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1939 Triumph Speed Twin

The Speed Twin is a motorcycle that was made by Triumph at their Coventry, and later Meriden factories. Edward Turner, Triumph’s Chief Designer and Managing Director, launched the Triumph Speed Twin at the 1937 National Motorcycle Show. It was a 500 cc OHV vertical twin in a lightweight frame and the first truly successful British parallel twin, setting the standard for many twins to follow. After World War II the Speed Twin was responsible for the survival of Triumph - and every major British marque offered a 500 cc twin designed on similar lines to the Speed Twin.

Edward Turner’s Triumph twin was a major turning point for the British motorcycle industry, as although a 500 cc parallel twin of medium capacity was not revolutionary, the 5T Speed Twin model was lighter than many contemporary singles with significantly more power and torque. Its performance proved exemplary for a road-going 500, better than 100mph being attainable under favorable conditions. Early models were only available in 'Amaranth red' with hand painted gold pinstripes to set off the chrome.

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1923 Duesenberg A Roadster with Rumble Seat

The eight cylinder Duesenberg Model A was introduced in 1922. It was the first production car bearing the Duesenberg name. The Model A features an inline, eight-cylinder engine with a single overhead camshaft. The engine develops 100 horsepower and has a displacement of 259.7 c.i. The advertised top speed was 90 miles per hour and was fitted with 4-wheel hydraulic brakes adapted from their race cars. This 1923 Model A Duesenberg features a roadster body that was built by the coach building firm of Millspaugh & Irish. It sold new for $6,850 and was one of the most expensive American vehicles of the period. Slightly more than 600 Model A Duesenberg’s were built.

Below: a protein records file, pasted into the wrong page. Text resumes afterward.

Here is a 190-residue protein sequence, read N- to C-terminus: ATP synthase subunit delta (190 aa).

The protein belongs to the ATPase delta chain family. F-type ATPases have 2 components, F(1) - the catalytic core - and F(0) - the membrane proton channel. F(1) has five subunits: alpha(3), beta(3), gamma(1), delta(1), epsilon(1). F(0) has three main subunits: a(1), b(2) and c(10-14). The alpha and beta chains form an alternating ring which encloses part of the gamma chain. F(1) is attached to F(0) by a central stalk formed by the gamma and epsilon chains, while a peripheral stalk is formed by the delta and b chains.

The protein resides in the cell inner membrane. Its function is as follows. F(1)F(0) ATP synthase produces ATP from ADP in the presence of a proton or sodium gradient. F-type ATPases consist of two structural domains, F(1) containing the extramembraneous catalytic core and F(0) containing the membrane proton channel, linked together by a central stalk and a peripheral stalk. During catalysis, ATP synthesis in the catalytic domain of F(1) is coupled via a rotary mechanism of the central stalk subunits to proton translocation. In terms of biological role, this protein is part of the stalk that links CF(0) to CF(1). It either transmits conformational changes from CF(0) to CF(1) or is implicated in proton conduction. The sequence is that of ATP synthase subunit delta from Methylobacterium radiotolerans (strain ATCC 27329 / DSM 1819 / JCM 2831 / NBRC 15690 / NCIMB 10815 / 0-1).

#Duesenberg

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1969 Bultaco El Tigre

Among the rarest of all Bultaco the El Tigre is the only scrambler style bike the factory ever offered, it was available only in the US and for just one year, 1969.

Though based mechanically on Bultaco’s road oriented Metralla the El Tigre used many ,model specific components. The resulting lack of availability of parts makes restorations very challenging and as a result there are probably only a handful of show quality El Tigres left in the county.
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1931 Harley Davidson VL74

1931 was the first year for the VL model, a twin-flathead which was one of the most popular touring bikes Harley ever produced. It was designed to replace the pocket-valve engine in the Model J they had been building since 1911. Soon considered reliable and sleek the VL 74 captured the imagination of motorcyclists worldwide and established new standards for the industry.

They ended up producing 4 models, the V was the standard, the VL had a higher compression engine, the VS was geared for sidecar work, and the VC had cast iron pistons for the 3-wheeled Servi-Car.